Tuesday, November 14, 2006
When was the last time you visited a website where you couldn't find what you wanted? Happens way too often, doesn't it? Or perhaps you've recently had a bad experience with another piece of technology -- a mobile phone, DVD player, or household appliance that you just couldn't figure out how to use. Well, there is a whole group of people called "user experience professionals" who sit up late at night thinking about naughty technology and how to make it better for you -- and there's even a whole day dedicated to improving technology.
World Usability Day is an annual event that highlights the fact that millions of people around the world encounter technology problems every day, and so promotes the work that user experience professionals do to make technology easier to use. The day starts at midday NZST in New Zealand and ends 32 hours later at 11PM PST in California, with events on every continent (except maybe Antarctica!).
Events focus on a wide range of technologies and users: Not only do we work on travel websites, search engines, and email programs, but we also study how to best support people with special needs (from jet pilots to people with visual impairments) and improve the usability of everything from ATMs to operating rooms.
Google has a sizable team of user experience professionals who are constantly working to improve the usability of our products. We test them in lots of ways, like doing statistical analyses of which of two versions of a webpage gets more clicks and usage. Another one of our favorite techniques is inviting people to come into our labs to give us feedback in person. Sometimes, we ask them to sit in front of an eye tracker so we can follow where they are looking on the screen. We continually take the results of all these study types and make changes in the way our software behaves. For instance, we recently made changes to Google Base and Google Groups specifically to make those products easier to use. But while we pride ourselves on the usability of our products, we know that there's always more to be done. Whenever you have a question or complaint about the usability of one of Google's products, we want to hear about it! Use the "contact us" feedback link within a product's help center, and send us the details.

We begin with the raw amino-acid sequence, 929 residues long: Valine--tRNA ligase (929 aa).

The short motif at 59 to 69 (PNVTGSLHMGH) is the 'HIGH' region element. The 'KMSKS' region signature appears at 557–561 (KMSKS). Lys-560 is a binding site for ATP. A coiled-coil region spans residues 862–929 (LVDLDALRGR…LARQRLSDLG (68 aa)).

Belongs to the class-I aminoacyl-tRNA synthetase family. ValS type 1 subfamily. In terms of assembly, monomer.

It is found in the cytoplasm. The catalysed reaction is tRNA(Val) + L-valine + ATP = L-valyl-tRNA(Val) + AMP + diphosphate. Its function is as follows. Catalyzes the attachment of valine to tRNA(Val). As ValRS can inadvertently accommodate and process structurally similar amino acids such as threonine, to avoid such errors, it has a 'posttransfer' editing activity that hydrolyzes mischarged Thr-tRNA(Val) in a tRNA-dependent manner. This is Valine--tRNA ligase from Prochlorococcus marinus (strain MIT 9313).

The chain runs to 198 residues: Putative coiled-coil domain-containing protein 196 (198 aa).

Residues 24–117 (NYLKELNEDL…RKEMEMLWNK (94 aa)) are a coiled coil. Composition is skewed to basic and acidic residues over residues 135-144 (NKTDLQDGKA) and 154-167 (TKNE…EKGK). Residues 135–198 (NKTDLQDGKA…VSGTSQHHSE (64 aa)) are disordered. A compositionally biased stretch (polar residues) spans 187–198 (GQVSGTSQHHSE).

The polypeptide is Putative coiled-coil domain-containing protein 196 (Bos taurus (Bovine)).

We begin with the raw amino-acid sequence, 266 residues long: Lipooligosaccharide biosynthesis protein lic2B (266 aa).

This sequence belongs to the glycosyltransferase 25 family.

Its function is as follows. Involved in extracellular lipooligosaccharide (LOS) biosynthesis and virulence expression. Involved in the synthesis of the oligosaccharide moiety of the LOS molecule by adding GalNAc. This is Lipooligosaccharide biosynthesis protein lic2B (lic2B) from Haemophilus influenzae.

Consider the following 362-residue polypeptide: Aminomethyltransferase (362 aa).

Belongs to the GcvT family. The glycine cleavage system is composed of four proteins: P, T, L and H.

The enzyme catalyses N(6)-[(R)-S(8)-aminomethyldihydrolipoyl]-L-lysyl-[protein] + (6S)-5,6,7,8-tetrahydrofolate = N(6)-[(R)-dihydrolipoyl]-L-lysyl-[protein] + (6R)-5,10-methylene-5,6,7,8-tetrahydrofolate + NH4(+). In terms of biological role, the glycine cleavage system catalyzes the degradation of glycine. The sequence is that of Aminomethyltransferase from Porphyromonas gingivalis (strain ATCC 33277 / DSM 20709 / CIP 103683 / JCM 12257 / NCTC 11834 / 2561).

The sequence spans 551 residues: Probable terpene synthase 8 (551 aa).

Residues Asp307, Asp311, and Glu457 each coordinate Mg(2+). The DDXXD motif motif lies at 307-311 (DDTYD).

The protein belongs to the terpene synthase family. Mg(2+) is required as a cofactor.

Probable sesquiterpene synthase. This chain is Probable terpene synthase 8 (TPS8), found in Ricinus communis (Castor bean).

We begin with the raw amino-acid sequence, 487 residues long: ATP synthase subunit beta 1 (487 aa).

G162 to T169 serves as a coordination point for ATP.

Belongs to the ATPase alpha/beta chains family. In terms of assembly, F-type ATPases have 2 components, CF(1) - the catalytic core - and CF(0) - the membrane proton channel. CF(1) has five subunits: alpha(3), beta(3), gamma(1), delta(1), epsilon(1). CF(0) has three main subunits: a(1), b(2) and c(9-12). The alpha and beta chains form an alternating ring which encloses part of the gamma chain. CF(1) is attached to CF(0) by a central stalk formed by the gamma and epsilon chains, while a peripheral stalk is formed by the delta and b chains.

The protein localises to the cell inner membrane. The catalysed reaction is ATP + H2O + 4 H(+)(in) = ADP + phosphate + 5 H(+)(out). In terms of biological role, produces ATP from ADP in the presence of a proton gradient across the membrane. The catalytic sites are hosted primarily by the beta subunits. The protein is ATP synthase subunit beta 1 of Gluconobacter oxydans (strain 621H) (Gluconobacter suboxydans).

If you're a user experience professional or student interested in working here, please check out our jobs page and get in touch. And lastly, here are some World Usability Day events which caught our eye:
MakingLifeEasy.Org and Red Balloons on the Streets of Auckland & Wellington (New Zealand)
Navigation in the operating room. An example of a successful design process (Switzerland)
Usability Make-over for Nonprofit Websites (USA)
Access to Books for People with Print Disabilities (USA)
Dia Mundial da Usabilidade em Brasília (Brazil)
Exploring methods for promoting usability testing with elderly people and people with disabilities (Japan)